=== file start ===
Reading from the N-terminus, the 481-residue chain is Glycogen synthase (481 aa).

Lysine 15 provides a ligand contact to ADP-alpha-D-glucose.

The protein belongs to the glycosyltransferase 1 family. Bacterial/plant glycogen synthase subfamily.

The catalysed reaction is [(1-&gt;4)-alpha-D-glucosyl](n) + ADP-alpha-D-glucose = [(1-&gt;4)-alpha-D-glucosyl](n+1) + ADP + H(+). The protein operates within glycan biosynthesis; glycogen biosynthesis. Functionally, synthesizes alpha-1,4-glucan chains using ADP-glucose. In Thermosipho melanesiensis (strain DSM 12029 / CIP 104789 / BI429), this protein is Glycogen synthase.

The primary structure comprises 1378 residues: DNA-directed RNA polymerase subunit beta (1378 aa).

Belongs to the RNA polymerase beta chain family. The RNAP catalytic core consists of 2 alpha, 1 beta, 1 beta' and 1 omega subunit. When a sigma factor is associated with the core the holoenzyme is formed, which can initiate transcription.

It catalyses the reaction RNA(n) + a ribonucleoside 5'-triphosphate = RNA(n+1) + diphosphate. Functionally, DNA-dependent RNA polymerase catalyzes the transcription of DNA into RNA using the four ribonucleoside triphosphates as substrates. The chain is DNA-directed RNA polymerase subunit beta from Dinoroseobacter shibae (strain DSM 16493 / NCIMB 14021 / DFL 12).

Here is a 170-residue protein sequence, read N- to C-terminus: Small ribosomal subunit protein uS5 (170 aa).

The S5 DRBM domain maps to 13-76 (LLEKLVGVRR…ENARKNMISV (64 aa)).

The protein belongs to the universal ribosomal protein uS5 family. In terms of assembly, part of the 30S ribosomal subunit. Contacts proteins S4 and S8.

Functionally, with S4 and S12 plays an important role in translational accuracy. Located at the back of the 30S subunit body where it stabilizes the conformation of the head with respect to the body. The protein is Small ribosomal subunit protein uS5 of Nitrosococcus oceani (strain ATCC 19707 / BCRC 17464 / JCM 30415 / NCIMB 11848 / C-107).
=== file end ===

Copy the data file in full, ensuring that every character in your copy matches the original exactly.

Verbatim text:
Reading from the N-terminus, the 481-residue chain is Glycogen synthase (481 aa).

Lysine 15 provides a ligand contact to ADP-alpha-D-glucose.

The protein belongs to the glycosyltransferase 1 family. Bacterial/plant glycogen synthase subfamily.

The catalysed reaction is [(1-&gt;4)-alpha-D-glucosyl](n) + ADP-alpha-D-glucose = [(1-&gt;4)-alpha-D-glucosyl](n+1) + ADP + H(+). The protein operates within glycan biosynthesis; glycogen biosynthesis. Functionally, synthesizes alpha-1,4-glucan chains using ADP-glucose. In Thermosipho melanesiensis (strain DSM 12029 / CIP 104789 / BI429), this protein is Glycogen synthase.

The primary structure comprises 1378 residues: DNA-directed RNA polymerase subunit beta (1378 aa).

Belongs to the RNA polymerase beta chain family. The RNAP catalytic core consists of 2 alpha, 1 beta, 1 beta' and 1 omega subunit. When a sigma factor is associated with the core the holoenzyme is formed, which can initiate transcription.

It catalyses the reaction RNA(n) + a ribonucleoside 5'-triphosphate = RNA(n+1) + diphosphate. Functionally, DNA-dependent RNA polymerase catalyzes the transcription of DNA into RNA using the four ribonucleoside triphosphates as substrates. The chain is DNA-directed RNA polymerase subunit beta from Dinoroseobacter shibae (strain DSM 16493 / NCIMB 14021 / DFL 12).

Here is a 170-residue protein sequence, read N- to C-terminus: Small ribosomal subunit protein uS5 (170 aa).

The S5 DRBM domain maps to 13-76 (LLEKLVGVRR…ENARKNMISV (64 aa)).

The protein belongs to the universal ribosomal protein uS5 family. In terms of assembly, part of the 30S ribosomal subunit. Contacts proteins S4 and S8.

Functionally, with S4 and S12 plays an important role in translational accuracy. Located at the back of the 30S subunit body where it stabilizes the conformation of the head with respect to the body. The protein is Small ribosomal subunit protein uS5 of Nitrosococcus oceani (strain ATCC 19707 / BCRC 17464 / JCM 30415 / NCIMB 11848 / C-107).